Please respond with reasonable answers. [Laptop has a unique identifying code number -- what is this

Discussion in 'Computer Support' started by Radium, Jul 1, 2007.

  1. Radium

    Radium Guest

    Is this "number" the MAC address? Or the locally administered network
    address? Or something totally different?

    What is this number called?

    No offense but please respond with reasonable answers & keep out the
    jokes, off-topic nonsense, taunts, insults, and trivializations. I am
    really interested in this.
     
    Radium, Jul 1, 2007
    #1
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  2. Radium

    Vanguard Guest

    in message

    MAC address.
     
    Vanguard, Jul 1, 2007
    #2
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  3. Radium

    Muze Groops Guest

    the mac address










    ....or is it?
     
    Muze Groops, Jul 1, 2007
    #3
  4. Radium

    Stanley Guest

    Stanley, Jul 1, 2007
    #4
  5. The basis for your question, i.e. "a unique identifying code number"
    does not narrow it down to a single answer. Perhaps you mean the serial
    number on the bottom of most laptops, perhaps you mean the MAC address
    of the networking device in the laptop. Until you are more specific, it
    would be very hard to give a definitive answer. If you mean the MAC
    address, it's an twelve character alphanumeric identifier assigned to
    networking devices such as wireless cards and ethernet cards. They are
    supposed to be unique, but accidents can happen. And if you have two or
    more networking devices then you have two or more MAC addresses in the
    same machine.

    If you'd be so kind as to use Google and type in "define MAC address"
    there's a lot more information available than I'd care to retype.
     
    =?ISO-8859-1?Q?R=F4g=EAr?=, Jul 1, 2007
    #5
  6. Radium

    PeeCee Guest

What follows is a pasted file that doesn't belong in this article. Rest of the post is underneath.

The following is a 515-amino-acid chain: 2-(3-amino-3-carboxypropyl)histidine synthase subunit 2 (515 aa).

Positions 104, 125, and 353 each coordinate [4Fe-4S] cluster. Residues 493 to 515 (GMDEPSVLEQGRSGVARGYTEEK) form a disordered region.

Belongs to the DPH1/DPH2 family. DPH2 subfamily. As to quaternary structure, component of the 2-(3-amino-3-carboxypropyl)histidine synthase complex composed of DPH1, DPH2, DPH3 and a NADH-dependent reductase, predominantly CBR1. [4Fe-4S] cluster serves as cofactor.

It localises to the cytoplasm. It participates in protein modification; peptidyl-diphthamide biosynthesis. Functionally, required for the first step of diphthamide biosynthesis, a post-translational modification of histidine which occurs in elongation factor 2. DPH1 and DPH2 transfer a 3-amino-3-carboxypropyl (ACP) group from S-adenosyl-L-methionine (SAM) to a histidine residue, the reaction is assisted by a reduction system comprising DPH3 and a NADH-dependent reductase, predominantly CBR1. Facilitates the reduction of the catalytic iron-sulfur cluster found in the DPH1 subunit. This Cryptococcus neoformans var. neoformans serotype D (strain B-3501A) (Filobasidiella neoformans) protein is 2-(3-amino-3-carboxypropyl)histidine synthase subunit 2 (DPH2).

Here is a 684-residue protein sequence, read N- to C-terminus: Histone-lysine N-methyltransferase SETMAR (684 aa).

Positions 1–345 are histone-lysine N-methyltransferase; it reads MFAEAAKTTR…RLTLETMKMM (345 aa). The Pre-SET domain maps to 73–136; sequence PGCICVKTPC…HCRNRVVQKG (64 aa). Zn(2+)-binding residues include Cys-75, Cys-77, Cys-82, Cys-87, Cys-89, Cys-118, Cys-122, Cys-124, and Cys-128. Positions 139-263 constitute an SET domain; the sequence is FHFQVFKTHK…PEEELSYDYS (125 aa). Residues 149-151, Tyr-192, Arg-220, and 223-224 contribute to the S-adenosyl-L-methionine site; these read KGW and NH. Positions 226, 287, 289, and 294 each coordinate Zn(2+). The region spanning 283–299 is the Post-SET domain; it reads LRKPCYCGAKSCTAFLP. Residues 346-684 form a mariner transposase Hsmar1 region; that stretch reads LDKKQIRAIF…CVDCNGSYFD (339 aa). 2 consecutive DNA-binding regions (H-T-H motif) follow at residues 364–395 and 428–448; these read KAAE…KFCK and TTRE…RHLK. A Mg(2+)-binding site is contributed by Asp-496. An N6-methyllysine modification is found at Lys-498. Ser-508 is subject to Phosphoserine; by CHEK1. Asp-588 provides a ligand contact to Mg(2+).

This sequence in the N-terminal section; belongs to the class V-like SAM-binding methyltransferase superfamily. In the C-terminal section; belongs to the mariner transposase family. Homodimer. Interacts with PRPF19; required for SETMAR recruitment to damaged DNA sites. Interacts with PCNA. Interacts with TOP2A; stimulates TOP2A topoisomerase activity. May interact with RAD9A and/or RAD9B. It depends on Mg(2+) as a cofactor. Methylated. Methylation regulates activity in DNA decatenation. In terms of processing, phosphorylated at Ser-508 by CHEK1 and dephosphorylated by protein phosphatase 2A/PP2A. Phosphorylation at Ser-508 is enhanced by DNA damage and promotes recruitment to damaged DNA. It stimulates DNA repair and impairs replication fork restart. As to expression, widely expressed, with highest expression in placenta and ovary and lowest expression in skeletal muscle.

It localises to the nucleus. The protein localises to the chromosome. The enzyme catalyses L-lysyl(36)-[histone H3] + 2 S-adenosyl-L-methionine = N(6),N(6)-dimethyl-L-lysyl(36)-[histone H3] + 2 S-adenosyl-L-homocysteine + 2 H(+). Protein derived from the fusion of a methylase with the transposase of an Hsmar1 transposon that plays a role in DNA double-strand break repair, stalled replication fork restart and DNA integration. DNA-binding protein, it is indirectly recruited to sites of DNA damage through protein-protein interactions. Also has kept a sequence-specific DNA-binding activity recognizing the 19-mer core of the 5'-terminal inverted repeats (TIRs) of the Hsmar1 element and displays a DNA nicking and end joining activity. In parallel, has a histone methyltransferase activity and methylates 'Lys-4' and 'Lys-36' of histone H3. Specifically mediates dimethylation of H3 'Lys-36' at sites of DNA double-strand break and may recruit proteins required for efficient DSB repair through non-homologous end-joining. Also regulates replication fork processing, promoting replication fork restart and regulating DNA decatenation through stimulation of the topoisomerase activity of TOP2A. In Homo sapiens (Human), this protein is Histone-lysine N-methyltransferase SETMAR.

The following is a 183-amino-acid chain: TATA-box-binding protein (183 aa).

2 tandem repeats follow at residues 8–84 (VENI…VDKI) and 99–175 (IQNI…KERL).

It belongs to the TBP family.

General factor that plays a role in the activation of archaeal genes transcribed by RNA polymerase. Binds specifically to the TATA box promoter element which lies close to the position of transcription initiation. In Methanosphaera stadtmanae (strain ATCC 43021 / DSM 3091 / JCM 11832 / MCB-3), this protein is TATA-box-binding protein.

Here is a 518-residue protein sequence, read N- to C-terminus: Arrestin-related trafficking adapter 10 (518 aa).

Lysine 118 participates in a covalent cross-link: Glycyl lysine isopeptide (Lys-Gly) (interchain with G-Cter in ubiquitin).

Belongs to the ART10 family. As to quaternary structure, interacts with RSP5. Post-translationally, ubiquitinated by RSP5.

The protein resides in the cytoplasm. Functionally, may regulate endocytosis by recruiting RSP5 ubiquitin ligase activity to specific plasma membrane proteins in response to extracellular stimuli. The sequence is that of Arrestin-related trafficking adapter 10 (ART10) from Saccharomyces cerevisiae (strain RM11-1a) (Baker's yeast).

Radium

    Even though your quote is lacking sufficient detail to place it in context
    the most likely 'number' your quote refers to is what is know as a TCP/IP
    address. The TCP/IP networking protocol is the protocol used on the Internet
    and nowdays the majority of Local Area Networks.

    TCP/IP networking works by assigning a unique number to each computer or
    device connected to the network.
    This number can be permanently assigned (static address) or lent temporarly
    from a pool of address's (dynamic) address. The numbers are made up of four
    octets separated by a dot. The numbers range from 0.0.0.0 to
    255.255.255.255, for example 64.233.187.99 is the Internet address for
    Google.com.
    Therefore for your Laptop to connect to a TCP/IP network you must either
    assign a TCP/IP address to it or have one granted to it by some other
    authority.

    Depending on your method of connection to the Internet either your Laptop
    (for dial up) or your Router (for broadband) will be assigned a TCP/IP
    number from your ISP's pool of numbers that it has bought the rights to.
    You could think of this TCP/IP address as akin to a house number/street
    address for your regular snail mail.

    There are many reference documents available on the Web that will give you
    chapter and verse on the tiniest detail of TCP/IP. For example
    http://www.google.co.nz/search?hl=en&q=tcp/ip+&btnG=Search&meta=
    I can only encourage you to read them up.

    Best
    Paul.
     
    PeeCee, Jul 1, 2007
    #6
  7. Uhm. Finally, this was the 3rd thread from you without any
    clarification "which" unique number you are talking about and how the
    number would be transmitted. There is the MAC address , the CPUID and the
    serial number of your(?) laptop. The former two numbers are captured by
    programs like windows activation/validation, and munged to a code that's
    transferred regularly. Some other programs may as well grab the IDs without
    munging them, and send them elsewhere.
    In addition, the serial number of most modern laptops as printed on the
    label, is also imprinted into the bios chip - some management software (DMI
    or other) can get that one as well.
    If you are really paranoid, don't use a computer or at least do not connect
    it to the internet, or only use public computers at internet cafes where
    you don't need to prove identity.
     
    Walter Mautner, Jul 1, 2007
    #7
  8. Radium

    Ghostrider Guest

    The distinctive identification is probably the MAC address. However,
    it has no meaning unless it can be linked to other information. IOW,
    it is just a number. Any local administrator can use the MAC address
    to assign an identification to the laptop but the relevance is between
    the laptop and the interested network. In this instance, the laptop
    might be known by its assigned domain name, e.g., Radium226.

    From this point, where else do you want to take this discussion?
     
    Ghostrider, Jul 1, 2007
    #8
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